Activities of daily living in heart failure patients and healthy subjects: when the cardiopulmonary assessment goes beyond traditional exercise test protocols

M. Mapelli, E. Salvioni, I. Mattavelli, P. Gugliandolo, A. Bonomi, P. Palermo, et al.

Eur J Prev Cardiol 2023 Vol. 30 Issue Suppl 2 Pages ii47-ii53

Heart failure (HF) patients traditionally report dyspnoea as their main symptom. Although the cardiopulmonary exercise test (CPET) and 6 min walking test are the standardized tools in assessing functional capacity, neither cycle ergometers nor treadmill maximal efforts do fully represent the actual HF patients’ everyday activities [activities of daily living (ADLs)] (i.e. climbing the stairs). New-generation portable metabolimeters allow the clinician to measure task-related oxygen intake (VO2) in different scenarios and exercise protocols. In the last years, we have made considerable progress in understanding the ventilatory and metabolic behaviours of HF patients and healthy subjects during tasks aimed to reproduce ADLs. In this paper, we describe the most recent findings in the field, with special attention to the relationship between the metabolic variables obtained during ADLs and CPET parameters (i.e. peak VO2), demonstrating, for example, how exercises traditionally thought to be undemanding, such as a walk, instead represent supramaximal efforts, particularly for subjects with advanced HF and/or artificial heart (left ventricular assist devices) wearers.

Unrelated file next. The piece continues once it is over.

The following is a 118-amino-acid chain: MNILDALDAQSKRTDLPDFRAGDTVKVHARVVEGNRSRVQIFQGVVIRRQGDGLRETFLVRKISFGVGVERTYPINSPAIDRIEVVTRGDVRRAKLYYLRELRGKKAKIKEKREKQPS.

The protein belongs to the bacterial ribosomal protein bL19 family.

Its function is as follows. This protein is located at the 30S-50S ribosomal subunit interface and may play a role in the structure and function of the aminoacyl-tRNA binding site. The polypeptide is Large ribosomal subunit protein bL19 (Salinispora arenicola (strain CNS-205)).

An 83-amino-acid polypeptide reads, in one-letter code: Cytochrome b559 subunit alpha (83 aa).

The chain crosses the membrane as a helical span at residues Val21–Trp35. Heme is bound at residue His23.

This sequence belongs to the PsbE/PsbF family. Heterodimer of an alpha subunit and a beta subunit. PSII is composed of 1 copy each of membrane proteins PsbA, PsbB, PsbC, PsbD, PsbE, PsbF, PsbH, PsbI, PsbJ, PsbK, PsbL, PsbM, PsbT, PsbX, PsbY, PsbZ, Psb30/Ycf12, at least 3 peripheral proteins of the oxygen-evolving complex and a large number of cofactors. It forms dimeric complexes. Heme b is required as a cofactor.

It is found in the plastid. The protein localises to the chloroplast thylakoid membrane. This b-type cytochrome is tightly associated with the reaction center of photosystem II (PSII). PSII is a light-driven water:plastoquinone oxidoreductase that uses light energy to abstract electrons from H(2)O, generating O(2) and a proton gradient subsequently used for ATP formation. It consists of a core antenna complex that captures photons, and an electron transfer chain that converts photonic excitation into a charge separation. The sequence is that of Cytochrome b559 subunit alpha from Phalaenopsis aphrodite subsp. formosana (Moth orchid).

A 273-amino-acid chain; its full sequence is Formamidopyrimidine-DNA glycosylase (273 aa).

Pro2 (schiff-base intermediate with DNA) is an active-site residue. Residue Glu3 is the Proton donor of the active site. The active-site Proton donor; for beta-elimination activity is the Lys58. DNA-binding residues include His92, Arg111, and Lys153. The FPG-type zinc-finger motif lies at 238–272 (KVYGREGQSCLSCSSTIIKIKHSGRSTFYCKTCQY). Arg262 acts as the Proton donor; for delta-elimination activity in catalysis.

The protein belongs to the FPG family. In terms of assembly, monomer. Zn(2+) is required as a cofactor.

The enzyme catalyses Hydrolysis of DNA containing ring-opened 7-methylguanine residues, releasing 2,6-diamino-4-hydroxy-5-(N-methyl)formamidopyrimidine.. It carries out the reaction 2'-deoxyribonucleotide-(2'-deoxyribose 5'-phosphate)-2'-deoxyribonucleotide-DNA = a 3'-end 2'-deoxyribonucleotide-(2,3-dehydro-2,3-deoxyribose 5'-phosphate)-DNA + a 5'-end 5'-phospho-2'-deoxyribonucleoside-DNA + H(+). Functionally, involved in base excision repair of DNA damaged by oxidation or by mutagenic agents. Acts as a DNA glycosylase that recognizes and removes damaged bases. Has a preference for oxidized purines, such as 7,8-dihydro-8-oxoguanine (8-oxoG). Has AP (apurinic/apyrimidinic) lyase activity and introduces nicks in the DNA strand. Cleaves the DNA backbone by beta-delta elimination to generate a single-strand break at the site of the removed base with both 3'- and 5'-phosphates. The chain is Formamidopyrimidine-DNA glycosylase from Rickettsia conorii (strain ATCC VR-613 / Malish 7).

This article summarizes the most recent evidence on the cardiometabolic behaviours of a full spectrum of heart failure (HF) patients of different severity during their daily life activities (i.e. walking, making a bed, and taking the stairs).Heart failure patients experience symptoms (mostly dyspnoea) during daily activities that sometimes represent maximal or supramaximal exercises for them, particularly for the most severe patients.Measuring metabolic parameters (O2 intake, ventilation, and CO2 production) through appropriate devices during these activities provides a better understanding of the pathophysiological mechanisms underlying HF patients’ symptoms and their adaptation. This can lead to the detection of new parameters that can become novel patient-centred prognostic markers or therapeutic targets for drugs and rehabilitation treatments.